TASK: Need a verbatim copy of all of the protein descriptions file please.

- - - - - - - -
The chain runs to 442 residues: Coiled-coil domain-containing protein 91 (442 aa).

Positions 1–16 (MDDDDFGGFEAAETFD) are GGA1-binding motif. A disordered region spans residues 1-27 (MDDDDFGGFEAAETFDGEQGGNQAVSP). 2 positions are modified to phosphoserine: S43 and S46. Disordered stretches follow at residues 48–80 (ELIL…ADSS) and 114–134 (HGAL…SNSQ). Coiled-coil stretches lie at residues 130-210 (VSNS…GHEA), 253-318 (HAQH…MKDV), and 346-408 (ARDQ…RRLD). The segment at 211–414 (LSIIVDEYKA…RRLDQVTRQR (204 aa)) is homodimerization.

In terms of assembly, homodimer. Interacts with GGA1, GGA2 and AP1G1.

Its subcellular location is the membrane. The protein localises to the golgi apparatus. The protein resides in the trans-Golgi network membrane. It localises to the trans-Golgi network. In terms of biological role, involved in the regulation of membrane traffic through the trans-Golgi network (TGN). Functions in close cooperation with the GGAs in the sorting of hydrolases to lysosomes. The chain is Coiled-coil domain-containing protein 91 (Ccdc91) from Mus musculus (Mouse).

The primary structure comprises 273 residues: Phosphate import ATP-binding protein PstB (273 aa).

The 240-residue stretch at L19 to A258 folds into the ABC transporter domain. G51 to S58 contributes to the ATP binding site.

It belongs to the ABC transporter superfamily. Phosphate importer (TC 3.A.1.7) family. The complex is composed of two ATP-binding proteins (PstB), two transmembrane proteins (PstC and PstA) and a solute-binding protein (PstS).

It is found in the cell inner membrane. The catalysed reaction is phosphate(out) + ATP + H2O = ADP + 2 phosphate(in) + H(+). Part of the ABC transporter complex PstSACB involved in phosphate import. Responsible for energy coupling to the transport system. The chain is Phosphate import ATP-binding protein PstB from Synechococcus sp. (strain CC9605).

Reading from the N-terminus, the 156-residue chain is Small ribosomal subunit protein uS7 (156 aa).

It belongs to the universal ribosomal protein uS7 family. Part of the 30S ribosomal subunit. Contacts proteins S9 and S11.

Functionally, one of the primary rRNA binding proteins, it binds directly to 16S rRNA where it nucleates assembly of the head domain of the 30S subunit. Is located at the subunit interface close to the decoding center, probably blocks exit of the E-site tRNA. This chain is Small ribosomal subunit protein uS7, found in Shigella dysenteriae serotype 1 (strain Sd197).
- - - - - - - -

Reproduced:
The chain runs to 442 residues: Coiled-coil domain-containing protein 91 (442 aa).

Positions 1–16 (MDDDDFGGFEAAETFD) are GGA1-binding motif. A disordered region spans residues 1-27 (MDDDDFGGFEAAETFDGEQGGNQAVSP). 2 positions are modified to phosphoserine: S43 and S46. Disordered stretches follow at residues 48–80 (ELIL…ADSS) and 114–134 (HGAL…SNSQ). Coiled-coil stretches lie at residues 130-210 (VSNS…GHEA), 253-318 (HAQH…MKDV), and 346-408 (ARDQ…RRLD). The segment at 211–414 (LSIIVDEYKA…RRLDQVTRQR (204 aa)) is homodimerization.

In terms of assembly, homodimer. Interacts with GGA1, GGA2 and AP1G1.

Its subcellular location is the membrane. The protein localises to the golgi apparatus. The protein resides in the trans-Golgi network membrane. It localises to the trans-Golgi network. In terms of biological role, involved in the regulation of membrane traffic through the trans-Golgi network (TGN). Functions in close cooperation with the GGAs in the sorting of hydrolases to lysosomes. The chain is Coiled-coil domain-containing protein 91 (Ccdc91) from Mus musculus (Mouse).

The primary structure comprises 273 residues: Phosphate import ATP-binding protein PstB (273 aa).

The 240-residue stretch at L19 to A258 folds into the ABC transporter domain. G51 to S58 contributes to the ATP binding site.

It belongs to the ABC transporter superfamily. Phosphate importer (TC 3.A.1.7) family. The complex is composed of two ATP-binding proteins (PstB), two transmembrane proteins (PstC and PstA) and a solute-binding protein (PstS).

It is found in the cell inner membrane. The catalysed reaction is phosphate(out) + ATP + H2O = ADP + 2 phosphate(in) + H(+). Part of the ABC transporter complex PstSACB involved in phosphate import. Responsible for energy coupling to the transport system. The chain is Phosphate import ATP-binding protein PstB from Synechococcus sp. (strain CC9605).

Reading from the N-terminus, the 156-residue chain is Small ribosomal subunit protein uS7 (156 aa).

It belongs to the universal ribosomal protein uS7 family. Part of the 30S ribosomal subunit. Contacts proteins S9 and S11.

Functionally, one of the primary rRNA binding proteins, it binds directly to 16S rRNA where it nucleates assembly of the head domain of the 30S subunit. Is located at the subunit interface close to the decoding center, probably blocks exit of the E-site tRNA. This chain is Small ribosomal subunit protein uS7, found in Shigella dysenteriae serotype 1 (strain Sd197).